Over the last two decades, natural gas has gradually and consistently etched its place as a critical player in the global energy supply chain. As natural gas gains prominence, the demand for other fossil fuels has either stagnated or declined. The use of coal, for example, has declined consistently over the last 3 decades. Within the same timeframe, the demand for natural gas has grown slowly but steadily. That’s impressive considering the volatility of the energy market over the recent past. But now that the energy sector is trying to abandon fossil fuels in favor of cleaner, renewable energy sources such as solar and wind, what’s the future of natural gas?
Natural Gas as the Bridge Fuel to a Sustainable Future
The goal is to replace coal and other harmful fossil fuels with renewable energy sources. However, the energy sector is yet to build the necessary wind, solar, and hydropower infrastructure for a stable renewable energy supply. There has to be a transition fuel to cover the deficiencies of renewable energy. Natural gas stands out as the most reliable transition fuel; it will for the next couple of decades help the world edge closer to the goals of the Paris Agreement.
However, transporting natural gas is a huge logistical challenge because gas can only be distributed by pipelines. But natural gas fields are scattered all over the world, most of them being far away from the towns where the end users live. To make it easier to transport by road and sea, and to store it safely, natural gas is liquefied at -162°C to turn it into liquid (liquefied natural gas or NLG). It is then re-gasified and piped to the end user via pipelines.
LNG is a cleaner alternative to coal and oil because, when burning, it emits the least conventional air pollutants among all fossil fuels. Its carbon and sulfur dioxide emissions, as well as dust and other particulates, are significantly fewer than burning coal or oil. Its combustion technology is also far more advanced than the best available coal technology.
Critics of LNG raise concerns about its high methane content, which is between 85%-95%. However, LNG companies around the world have proved their ability to police methane leaks even without regulatory pressure. Most of these companies have invested heavily in leak detection technologies that track and report leakages for speedy interventions.
UNEP’s Emissions Gap Report calls for a rapid transformation of the energy sector in order to contain a full-blown climate crisis. This will be possible by 2030 with LNG as a transition fuel. LNG can be used for electricity production, as a fuel for trucks, and for household heating.
What’s the Future of LNG in a Renewable Future?
Even when solar and other renewable energy sources will be sufficient to satisfy the global energy market, countries will still have to invest in natural gas. This is because transitioning to wind and solar cannot replace fossil fuels in aviation and marine shipping. Industrial sectors, e.g. iron smelting, will still be dependent on fossil fuels many decades from now. If fossil fuels cannot be fully replaced by renewable energy, then LNG has to be the fossil fuel that the world has to fall back to. It’s cleaner and more reliable, after all.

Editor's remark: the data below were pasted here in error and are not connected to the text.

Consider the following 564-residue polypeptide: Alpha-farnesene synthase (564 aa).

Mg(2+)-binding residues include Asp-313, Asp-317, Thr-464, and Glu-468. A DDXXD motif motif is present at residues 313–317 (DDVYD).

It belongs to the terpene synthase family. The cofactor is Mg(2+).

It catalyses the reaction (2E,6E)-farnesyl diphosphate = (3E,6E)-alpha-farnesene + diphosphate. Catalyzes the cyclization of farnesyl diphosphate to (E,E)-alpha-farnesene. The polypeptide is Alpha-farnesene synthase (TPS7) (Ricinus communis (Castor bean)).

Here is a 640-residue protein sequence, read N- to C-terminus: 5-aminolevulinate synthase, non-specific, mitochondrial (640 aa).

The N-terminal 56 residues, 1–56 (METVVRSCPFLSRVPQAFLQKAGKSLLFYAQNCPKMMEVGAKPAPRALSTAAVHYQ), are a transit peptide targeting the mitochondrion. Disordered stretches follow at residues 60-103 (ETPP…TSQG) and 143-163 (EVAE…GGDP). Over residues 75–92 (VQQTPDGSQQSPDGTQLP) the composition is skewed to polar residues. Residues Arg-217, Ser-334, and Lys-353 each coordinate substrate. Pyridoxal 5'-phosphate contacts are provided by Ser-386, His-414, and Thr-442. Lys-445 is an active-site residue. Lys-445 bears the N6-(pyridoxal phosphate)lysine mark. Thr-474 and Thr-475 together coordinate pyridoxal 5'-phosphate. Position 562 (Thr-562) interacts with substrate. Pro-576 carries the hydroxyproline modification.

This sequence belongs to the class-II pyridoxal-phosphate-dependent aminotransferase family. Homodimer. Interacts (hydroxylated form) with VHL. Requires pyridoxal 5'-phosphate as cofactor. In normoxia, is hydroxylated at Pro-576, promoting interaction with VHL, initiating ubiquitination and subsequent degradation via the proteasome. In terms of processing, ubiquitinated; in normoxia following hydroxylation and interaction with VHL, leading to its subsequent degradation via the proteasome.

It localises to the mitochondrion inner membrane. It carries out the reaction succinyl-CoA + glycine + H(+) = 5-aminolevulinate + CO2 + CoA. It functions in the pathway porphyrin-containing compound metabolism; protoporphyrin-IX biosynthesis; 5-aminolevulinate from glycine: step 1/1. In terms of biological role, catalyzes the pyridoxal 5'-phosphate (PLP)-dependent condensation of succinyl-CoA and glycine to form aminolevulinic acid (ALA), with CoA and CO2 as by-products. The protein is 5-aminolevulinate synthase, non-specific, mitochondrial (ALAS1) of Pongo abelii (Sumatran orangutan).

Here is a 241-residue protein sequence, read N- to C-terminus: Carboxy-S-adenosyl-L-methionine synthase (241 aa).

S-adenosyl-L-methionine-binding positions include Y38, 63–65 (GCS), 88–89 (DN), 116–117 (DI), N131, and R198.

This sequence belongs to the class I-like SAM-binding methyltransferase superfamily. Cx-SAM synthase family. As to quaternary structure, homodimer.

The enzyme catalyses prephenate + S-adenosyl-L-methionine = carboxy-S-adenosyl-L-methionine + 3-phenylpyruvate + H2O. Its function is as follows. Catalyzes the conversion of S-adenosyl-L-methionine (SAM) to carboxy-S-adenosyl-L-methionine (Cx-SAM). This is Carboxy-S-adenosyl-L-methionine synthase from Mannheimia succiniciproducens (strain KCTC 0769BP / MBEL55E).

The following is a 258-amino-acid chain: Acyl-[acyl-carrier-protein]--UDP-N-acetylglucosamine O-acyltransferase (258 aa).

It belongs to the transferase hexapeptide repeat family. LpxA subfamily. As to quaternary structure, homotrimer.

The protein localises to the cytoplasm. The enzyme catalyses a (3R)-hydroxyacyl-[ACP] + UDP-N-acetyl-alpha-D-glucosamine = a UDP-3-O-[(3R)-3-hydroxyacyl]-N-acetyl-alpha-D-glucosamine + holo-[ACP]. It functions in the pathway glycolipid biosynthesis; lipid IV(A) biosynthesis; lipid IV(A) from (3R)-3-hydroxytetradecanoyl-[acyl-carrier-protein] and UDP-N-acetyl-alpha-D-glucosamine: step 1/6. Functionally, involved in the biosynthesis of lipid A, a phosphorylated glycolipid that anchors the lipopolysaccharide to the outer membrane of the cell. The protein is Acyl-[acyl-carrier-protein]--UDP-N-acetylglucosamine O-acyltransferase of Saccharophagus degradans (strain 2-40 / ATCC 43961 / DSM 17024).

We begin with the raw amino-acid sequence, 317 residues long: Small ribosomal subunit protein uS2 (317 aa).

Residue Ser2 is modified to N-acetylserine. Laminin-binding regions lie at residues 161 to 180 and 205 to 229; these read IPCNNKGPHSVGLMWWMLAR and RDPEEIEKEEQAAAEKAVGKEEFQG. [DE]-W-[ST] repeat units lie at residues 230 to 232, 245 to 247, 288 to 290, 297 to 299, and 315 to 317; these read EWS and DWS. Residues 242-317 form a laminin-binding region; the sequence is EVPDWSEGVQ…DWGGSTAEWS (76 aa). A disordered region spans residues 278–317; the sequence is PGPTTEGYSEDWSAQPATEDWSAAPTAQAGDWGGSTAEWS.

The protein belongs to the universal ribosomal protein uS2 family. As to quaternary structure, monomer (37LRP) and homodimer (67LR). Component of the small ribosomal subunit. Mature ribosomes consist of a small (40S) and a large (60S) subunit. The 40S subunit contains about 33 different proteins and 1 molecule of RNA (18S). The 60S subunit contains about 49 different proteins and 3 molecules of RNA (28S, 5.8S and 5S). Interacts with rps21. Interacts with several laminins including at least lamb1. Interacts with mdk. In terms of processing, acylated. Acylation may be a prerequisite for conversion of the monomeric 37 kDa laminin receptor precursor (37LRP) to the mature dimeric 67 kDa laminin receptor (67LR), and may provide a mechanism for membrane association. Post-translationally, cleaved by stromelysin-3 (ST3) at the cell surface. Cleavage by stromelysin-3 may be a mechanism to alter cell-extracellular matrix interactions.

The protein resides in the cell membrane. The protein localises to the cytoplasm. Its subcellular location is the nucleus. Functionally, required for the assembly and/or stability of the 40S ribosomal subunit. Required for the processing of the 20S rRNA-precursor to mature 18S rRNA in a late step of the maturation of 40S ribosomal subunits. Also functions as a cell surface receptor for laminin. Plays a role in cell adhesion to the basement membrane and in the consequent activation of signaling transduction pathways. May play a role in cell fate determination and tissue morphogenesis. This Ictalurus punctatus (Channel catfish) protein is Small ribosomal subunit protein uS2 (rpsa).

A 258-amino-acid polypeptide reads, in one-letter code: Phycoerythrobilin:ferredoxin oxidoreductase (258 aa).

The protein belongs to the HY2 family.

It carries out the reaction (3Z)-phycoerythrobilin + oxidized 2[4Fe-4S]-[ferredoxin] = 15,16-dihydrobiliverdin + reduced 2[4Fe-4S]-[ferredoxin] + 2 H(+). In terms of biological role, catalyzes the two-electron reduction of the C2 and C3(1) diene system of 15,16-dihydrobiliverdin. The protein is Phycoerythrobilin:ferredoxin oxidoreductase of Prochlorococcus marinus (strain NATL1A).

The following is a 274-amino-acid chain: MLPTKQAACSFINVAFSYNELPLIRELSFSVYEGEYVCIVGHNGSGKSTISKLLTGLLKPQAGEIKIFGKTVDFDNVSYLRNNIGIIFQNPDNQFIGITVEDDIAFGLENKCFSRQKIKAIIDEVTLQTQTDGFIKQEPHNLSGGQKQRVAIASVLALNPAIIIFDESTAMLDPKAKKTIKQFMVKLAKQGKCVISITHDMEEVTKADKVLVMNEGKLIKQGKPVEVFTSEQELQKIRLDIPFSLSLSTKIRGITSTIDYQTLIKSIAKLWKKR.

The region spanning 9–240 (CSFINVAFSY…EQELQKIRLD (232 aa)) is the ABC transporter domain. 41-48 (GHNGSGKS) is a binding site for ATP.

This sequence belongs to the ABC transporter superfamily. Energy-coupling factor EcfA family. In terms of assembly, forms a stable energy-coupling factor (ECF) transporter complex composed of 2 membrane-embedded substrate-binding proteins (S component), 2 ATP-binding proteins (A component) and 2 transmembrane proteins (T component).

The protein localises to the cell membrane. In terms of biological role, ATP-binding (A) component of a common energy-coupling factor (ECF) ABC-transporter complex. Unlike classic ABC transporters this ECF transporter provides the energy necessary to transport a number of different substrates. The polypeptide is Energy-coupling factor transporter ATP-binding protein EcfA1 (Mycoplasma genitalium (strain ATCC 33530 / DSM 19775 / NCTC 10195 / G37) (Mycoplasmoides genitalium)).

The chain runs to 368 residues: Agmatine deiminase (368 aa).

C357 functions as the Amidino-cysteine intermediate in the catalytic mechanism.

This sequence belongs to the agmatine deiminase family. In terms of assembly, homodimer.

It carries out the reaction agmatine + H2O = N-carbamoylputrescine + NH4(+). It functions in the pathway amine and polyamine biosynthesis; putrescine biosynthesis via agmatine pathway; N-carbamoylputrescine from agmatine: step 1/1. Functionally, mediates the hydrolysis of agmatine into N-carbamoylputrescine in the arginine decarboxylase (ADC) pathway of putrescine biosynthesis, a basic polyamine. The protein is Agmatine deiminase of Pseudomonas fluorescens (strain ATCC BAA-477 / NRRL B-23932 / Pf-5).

Notable Projects Shaping the Future of LNG
The LNG industry has shown resilience in the face of criticism by doubters and 2 years of pandemic-driven disruptions. The sector is still strong and the demand for LNG is on an upward trajectory. Investors in the sector are investing millions of dollars into modernizing LNG facilities in anticipation of a future LNG boom.
Atlantic, Gulf & Pacific International Holdings (AG&P) is making huge strides in India’s LNG market. The downstream LNG development company has been a huge revelation in the Asian energy sector over the last decade. The company is now partnering with the Japan Overseas Infrastructure Investment Corporation for Transport & Urban Development to invest up to $120 million in new LNG projects in India. The Singapore-based company, under the brand name AG&P Pratham, is on a mission to revolutionize India’s city gas distribution network. The focus of CEO Joseph Sigelman is to create an uninterrupted supply of LNG, compressed natural gas (CNG), and piped natural gas (PNG) for Indian industries and households.
North Field Expansion Project in Qatar is another LNG project for the future. The existing infrastructure produces 77 million TPY (throughput yield) of LNG, with the expansion set to increase production to 110 million TPY by 2025. Consequently, Qatar will become the largest LNG exporter globally and a leader in Asia’s green energy transition. In Africa, Mozambique LNG is investing in offshore LNG projects in Mauritania and Senegal that will play a critical role in West Africa’s transition to a sustainable energy future. Lastly in Croatia, Hrvatska LNG recently launched the Krk Island LNG Terminal that’s touted to spearhead the energy transition in southeastern Europe. The new facility has an estimated storage capacity of 2 million TPY.
The future of LNG is bright. With the power of incumbency as a long-serving fuel in many countries, LNG will give renewable energy sources a run for their money for a long time. Besides, LNG delivers environmental benefits that can aid the world in its pathway to a lower-carbon future.